Saturday, 10 September 2022

Croatian National Association of Caterers Welcomes Government Measures

September the 10th, 2022 - The Croatian National Association of Caterers has welcomed the package of economic measures the government has introduced to battle inflation and spiralling energy bills.

As Morski writes, on Thursday, the Croatian National Association of Caterers welcomed the package of measures introduced by the Croatian Government following drastic energy bill increases which, over recent months, have posed a huge amount of danger to the survival of enterprises already exhausted by the dire effects of the global coronavirus pandemic.

This is especially true with those operating within the catering, hospitality and tourism sector, which are mostly micro, small and medium-sized businesses and companies, the aforementioned association's press release notes.

From the government's package of measures, the Croatian National Association of Caterers have singled out the measure of capping the cost of electricity and the measure which seeks to increase the amount of tax-free payments to employees, which, as they pointed out, will enable the continuation of the work of catering and hospitality establishments this winter, as well as contribute to the preservation of jobs.

They have assessed that by limiting the cost of electricity for half-yearly consumption by companies up to 250,000 kWh to 0.53/kWh kuna, which ensures a price 12 times cheaper than the stock exchange price, the Ministry of Economy and Sustainable Development has showcased "a previously unheard of level of understanding and support for micro, small and medium-sized companies which experience the most difficult moments when doing business, and at the same time forms the backbone of the domestic economy."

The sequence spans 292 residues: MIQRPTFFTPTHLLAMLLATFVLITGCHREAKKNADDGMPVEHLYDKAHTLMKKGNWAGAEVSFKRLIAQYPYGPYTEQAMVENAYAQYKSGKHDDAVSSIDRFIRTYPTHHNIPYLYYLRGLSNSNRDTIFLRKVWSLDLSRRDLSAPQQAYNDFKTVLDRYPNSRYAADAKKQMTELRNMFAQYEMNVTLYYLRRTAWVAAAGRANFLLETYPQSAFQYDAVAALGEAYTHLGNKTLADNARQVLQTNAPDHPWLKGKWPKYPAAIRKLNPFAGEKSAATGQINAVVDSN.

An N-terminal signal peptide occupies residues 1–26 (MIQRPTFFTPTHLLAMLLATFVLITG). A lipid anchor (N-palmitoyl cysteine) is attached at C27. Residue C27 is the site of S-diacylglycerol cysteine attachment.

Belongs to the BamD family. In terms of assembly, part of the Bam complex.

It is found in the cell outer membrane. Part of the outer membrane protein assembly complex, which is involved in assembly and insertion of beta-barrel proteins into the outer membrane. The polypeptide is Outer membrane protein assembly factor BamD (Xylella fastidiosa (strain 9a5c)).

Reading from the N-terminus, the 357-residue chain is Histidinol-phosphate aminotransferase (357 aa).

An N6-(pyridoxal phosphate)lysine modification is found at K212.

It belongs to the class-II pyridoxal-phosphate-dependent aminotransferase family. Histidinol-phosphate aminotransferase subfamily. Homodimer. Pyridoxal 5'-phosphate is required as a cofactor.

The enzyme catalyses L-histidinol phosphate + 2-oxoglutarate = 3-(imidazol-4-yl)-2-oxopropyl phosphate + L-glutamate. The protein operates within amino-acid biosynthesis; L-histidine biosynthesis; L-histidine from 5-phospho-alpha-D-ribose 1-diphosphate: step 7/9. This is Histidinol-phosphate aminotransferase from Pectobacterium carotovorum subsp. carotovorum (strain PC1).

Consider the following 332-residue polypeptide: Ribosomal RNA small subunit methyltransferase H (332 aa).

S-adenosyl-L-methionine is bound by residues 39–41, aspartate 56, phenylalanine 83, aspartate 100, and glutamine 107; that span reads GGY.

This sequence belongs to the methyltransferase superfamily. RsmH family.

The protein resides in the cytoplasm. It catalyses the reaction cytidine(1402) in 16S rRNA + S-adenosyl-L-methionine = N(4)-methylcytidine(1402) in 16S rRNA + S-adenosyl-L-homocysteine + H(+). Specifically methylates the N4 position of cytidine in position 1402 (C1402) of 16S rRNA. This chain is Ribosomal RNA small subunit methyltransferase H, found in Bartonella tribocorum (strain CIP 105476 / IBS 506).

The Croatian National Association of Caterers has also said that they hope for successful negotiations and equal treatment when it comes to the limiting of the price of gas, which, along with electricity, is an essential energy source in the hospitality industry, especially in the area of ​​continental Croatia in the winter period of the year.

Considering the wide scale and long-term nature of this ongoing and unfolding crisis and limited resources, they're also calling for the implementation of savings measures and the rationalisation of energy consumption in the business and private spheres, as reported by HRT.

For more, make sure to check out our dedicated business section.

Wednesday, 30 March 2022

Economic Sentiment Indicator Improves in Croatia, Takes a Hit in EU, Euro Area

ZAGREB, 30 March 2022 - Expectations for Croatia's economy improved in March however, uncertainty prevails due to the war in Ukraine which is bothering managers and consumers in the EU and the euro area, triggering a wave of pessimism, shows a report released by the European Commission on Wednesday.

The Economic Sentiment Indicator (ESI) for Croatia picked up in March by 1.5 points compared to February and now stands at 109.1 points.

The strongest improvement was seen in managers' expectations in the industry, improving by 2.9 points with consumer confidence also improving by 1.7 points.

Given the high inflation, trade confidence slumped with the indicator declining by 3.5 points compared to February.